By Ben Gosden and Jeremy Smith, Special Contributors…
As we write this article, Jeremy is in Portland, Ore., holding his 2-week-old daughter, Anjali. Ben is 2,000 miles away in Macon, Ga., holding his 8-month-old daughter, Olivia. We have a lot in common. We are both United Methodist elders under age 35—Jeremy is fully ordained and Ben is coming up for ordination interviews this next year. We are both associate ministers at our churches.
And we both want a better UMC for our daughters than the one we inherited.
We both came into our ordination right as the United Methodist Church began discussions of amicable separation over the debate on homosexuality. Jeremy was at the 2004 General Conference as an observer when the renewal groups called for an amicable separation and offered the progressive churches a farewell and their clergy pensions . . . so long as the traditionalists kept the property, boards and the ironic name “United Methodist.” Hardly amicable, was it?
It is now 2012, and the discussions have begun again about amicable separation over homosexuality, about throwing in the towel on this conflict and allowing the denomination to separate as it did over slavery in the 1840s. The Rev. Jack Jackson, a Claremont School of Theology professor, made his case for separation in the Oct. 19 Reporter.
As young clergy who will have 40 years of ordained ministry ahead of us (although the rising retirement age may be at 86 years old by the time we get there!), we do not find a valid reason for schism. We both hold that the church should resist this and redouble efforts to find unity in diversity.
Most writings on the subject of separation seem to model the church as a funnel, whereby all resources and formation go toward a common mission. Anything that distracts from that mission is dangerous, and thus the talk of schism is attractive and every conflict becomes an opportunity to dream of escape while the idea of covenant becomes an expendable virtue.
So where do we stand on this debate in the United Methodist Church? It seems progressives who want to split forget that the church they leave will continue to have gay children. And it seems traditionalists who want separation naively think separation will finally rid the church of the homosexual debate, as though gay persons will no longer inhabit our spaces of worship, formation and service.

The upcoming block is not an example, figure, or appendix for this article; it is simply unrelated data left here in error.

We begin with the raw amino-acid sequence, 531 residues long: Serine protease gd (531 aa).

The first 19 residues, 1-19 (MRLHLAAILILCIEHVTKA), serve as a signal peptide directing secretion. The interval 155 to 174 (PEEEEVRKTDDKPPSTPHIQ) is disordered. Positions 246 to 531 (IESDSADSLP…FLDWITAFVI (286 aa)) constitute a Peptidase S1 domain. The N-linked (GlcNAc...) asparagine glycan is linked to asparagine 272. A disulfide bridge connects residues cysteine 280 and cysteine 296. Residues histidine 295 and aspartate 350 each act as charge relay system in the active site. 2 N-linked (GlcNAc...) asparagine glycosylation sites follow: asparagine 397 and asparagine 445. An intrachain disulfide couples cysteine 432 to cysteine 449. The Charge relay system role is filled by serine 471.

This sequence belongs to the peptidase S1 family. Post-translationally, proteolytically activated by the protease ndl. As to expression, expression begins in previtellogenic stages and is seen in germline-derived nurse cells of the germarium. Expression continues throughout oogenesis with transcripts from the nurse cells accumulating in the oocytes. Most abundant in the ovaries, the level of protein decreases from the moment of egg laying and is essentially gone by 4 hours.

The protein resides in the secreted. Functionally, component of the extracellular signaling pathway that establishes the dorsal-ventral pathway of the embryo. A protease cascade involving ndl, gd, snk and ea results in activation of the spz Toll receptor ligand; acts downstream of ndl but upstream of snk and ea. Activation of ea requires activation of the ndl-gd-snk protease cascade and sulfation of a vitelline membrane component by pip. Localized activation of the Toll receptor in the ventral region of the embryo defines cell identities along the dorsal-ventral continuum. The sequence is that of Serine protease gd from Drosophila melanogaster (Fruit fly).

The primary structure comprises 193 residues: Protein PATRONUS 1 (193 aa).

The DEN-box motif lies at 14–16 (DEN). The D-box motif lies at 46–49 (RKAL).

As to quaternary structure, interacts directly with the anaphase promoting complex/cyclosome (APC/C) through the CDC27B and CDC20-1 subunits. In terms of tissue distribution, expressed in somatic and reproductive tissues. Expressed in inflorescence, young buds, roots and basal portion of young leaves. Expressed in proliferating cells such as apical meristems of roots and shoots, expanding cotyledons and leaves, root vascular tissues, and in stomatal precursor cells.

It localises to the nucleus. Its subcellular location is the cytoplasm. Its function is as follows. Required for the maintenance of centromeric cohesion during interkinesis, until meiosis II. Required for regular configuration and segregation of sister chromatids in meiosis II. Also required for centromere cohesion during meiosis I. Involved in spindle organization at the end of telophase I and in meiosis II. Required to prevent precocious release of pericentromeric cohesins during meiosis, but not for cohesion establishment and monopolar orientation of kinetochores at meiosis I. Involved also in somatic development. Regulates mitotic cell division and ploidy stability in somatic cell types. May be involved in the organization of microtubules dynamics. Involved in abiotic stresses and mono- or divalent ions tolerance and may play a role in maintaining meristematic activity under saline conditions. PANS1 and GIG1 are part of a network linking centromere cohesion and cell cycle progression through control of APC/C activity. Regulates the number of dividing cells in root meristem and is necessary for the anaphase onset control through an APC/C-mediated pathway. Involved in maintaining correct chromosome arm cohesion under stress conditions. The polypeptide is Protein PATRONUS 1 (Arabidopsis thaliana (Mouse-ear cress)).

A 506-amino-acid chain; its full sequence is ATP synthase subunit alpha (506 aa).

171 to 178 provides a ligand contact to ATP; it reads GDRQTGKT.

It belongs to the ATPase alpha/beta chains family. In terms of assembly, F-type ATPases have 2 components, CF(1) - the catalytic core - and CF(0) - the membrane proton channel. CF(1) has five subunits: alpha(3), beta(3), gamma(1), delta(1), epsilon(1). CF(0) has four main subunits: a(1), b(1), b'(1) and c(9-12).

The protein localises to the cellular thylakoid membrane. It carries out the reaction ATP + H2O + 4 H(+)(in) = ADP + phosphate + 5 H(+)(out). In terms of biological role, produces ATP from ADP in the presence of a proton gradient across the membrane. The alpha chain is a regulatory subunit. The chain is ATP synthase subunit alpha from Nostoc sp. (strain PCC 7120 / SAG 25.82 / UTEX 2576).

Clearly, schism will not end the conversation before us.
If conflict ultimately destroys any hopes of a homogeneous church, what’s a more faithful model? We see the Eucharist as the sacramental and formative model for how we are to be the church. In the Eucharist, as the worldwide church gathers around the table, unity in diversity is at the heart of what it means to be the Body of Christ. This is why we can say with confidence and hope that the church’s unity is grounded in a reality more determinative than our good feelings for one another. The Church as Eucharist is a guiding model for our inclusiveness and for a demanding call for transformation—it’s what unifies us all as sinners in the need of God’s redeeming grace. The Church as Eucharist means we are continually called out of and sent back into the world as redeemed people.
Stanley Hauerwas writes: “The church, therefore, has rightly thought confession of sin, penance, and reconciliation necessary for the reception of the Eucharist. How could we dare come to the feast of reconciliation not in unity with our brothers and sisters? The name given to that unity is ‘love.’ The gifts of bread and wine must be brought by those at peace with God and one another. If we are unreconciled, we best not receive; we dare not dishonor the holiness of the gifts of God.”